To put it very directly: Why is physical difference from Indian norms acceptable (or even desirable), while significant linguistic difference is an impossibility?


Blogger hammer_sickle said...

Excellent point Amardeep. I used to have the same kind of argument with my friends/family - about how Bollywood prefers white(r) skinned than wheate(r).

One friend, however, pointed that some of the biggest stars in bollywood are NOT bright colored - Sharukh, Ajay Devgan, Madhuri Dixit, Kajol...

I still wonder - are these exceptions or examples? After all there is a campaing of sorts to appear bright (aka clean?) by Fair & Lovely.

10:57 AM  
Blogger Rob Breymaier said...

In the limited number Bollywood films I've seen, I seemed to notice a pattern of the villain usually being dark skinned. And, this is even more true for the not-quite-at-the-top villain. The rich bad guy might be lighter skinned. But, those tha do the dirty work are almost exclusively darker.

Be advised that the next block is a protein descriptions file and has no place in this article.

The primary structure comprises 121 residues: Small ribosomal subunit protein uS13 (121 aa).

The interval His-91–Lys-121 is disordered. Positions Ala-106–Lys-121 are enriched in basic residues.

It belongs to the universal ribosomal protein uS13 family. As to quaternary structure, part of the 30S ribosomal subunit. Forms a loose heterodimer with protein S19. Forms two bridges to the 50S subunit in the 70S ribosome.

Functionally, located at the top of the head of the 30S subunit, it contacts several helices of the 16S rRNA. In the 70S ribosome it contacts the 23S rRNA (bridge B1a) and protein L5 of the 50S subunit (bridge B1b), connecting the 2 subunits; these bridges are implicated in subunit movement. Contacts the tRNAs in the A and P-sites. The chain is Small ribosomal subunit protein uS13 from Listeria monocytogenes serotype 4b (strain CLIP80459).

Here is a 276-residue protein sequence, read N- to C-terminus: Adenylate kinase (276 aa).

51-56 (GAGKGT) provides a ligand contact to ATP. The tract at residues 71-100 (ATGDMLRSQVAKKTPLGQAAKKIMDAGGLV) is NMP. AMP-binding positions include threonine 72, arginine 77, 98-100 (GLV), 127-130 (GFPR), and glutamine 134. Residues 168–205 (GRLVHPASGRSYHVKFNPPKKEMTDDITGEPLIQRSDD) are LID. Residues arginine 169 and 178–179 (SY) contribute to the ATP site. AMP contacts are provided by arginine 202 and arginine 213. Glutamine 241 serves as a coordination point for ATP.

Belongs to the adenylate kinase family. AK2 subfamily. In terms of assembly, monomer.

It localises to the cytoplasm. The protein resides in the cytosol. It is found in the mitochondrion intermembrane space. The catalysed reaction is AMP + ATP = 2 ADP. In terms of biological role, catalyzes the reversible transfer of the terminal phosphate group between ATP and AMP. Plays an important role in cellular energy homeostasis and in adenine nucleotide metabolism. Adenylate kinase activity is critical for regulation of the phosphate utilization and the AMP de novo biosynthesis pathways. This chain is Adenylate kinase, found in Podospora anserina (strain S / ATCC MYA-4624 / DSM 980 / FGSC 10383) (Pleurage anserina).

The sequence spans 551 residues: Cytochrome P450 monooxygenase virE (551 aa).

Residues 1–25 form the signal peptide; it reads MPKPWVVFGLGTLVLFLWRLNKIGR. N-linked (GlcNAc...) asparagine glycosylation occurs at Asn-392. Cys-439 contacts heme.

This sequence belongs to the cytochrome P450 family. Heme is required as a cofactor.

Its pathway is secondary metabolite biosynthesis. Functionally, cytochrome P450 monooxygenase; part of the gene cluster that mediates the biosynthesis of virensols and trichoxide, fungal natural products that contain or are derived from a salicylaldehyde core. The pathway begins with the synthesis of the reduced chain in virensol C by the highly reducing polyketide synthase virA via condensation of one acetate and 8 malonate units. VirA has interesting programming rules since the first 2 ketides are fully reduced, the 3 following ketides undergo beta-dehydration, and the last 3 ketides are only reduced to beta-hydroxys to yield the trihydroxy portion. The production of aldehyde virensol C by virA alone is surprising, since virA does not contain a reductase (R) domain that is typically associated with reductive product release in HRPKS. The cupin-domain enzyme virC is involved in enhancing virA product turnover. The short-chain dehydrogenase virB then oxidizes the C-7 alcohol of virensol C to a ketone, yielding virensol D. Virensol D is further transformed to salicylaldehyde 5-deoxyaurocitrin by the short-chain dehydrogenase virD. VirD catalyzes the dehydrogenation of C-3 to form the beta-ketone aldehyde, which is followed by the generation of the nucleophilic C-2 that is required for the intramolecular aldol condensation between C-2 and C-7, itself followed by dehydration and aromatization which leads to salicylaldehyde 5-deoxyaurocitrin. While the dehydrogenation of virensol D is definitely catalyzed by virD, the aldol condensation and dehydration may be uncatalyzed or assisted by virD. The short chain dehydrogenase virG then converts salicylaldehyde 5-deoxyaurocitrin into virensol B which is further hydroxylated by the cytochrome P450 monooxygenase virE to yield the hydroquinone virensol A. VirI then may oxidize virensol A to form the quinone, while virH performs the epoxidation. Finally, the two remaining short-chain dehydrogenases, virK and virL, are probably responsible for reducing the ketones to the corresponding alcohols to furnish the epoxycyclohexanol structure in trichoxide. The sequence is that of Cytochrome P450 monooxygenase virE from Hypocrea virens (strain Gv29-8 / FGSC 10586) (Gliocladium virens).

11:50 AM  
Anonymous a said...

Interesting post. But I tend to disagree with the notion that the Bollywood prefers fair-skinned people because they appear white/western..

Indians do find fair skin beautiful and I believe thats not because of the "colonial mentality" (perhaps its the other way round ... white man considered superior because hes fair). and the fact that fair skin rare (ie. not the Indian norm) probably has something do with our love for it..

Kashmiris (the fairest of us) are generally considered beautiful, even if they show no western characteristics..

katrina kaif has had some success because her looks can easily pass as indian (despite the brit mother).. Yana Gupta and the like (who look more white/western) havent been able to move beyond the odd item number..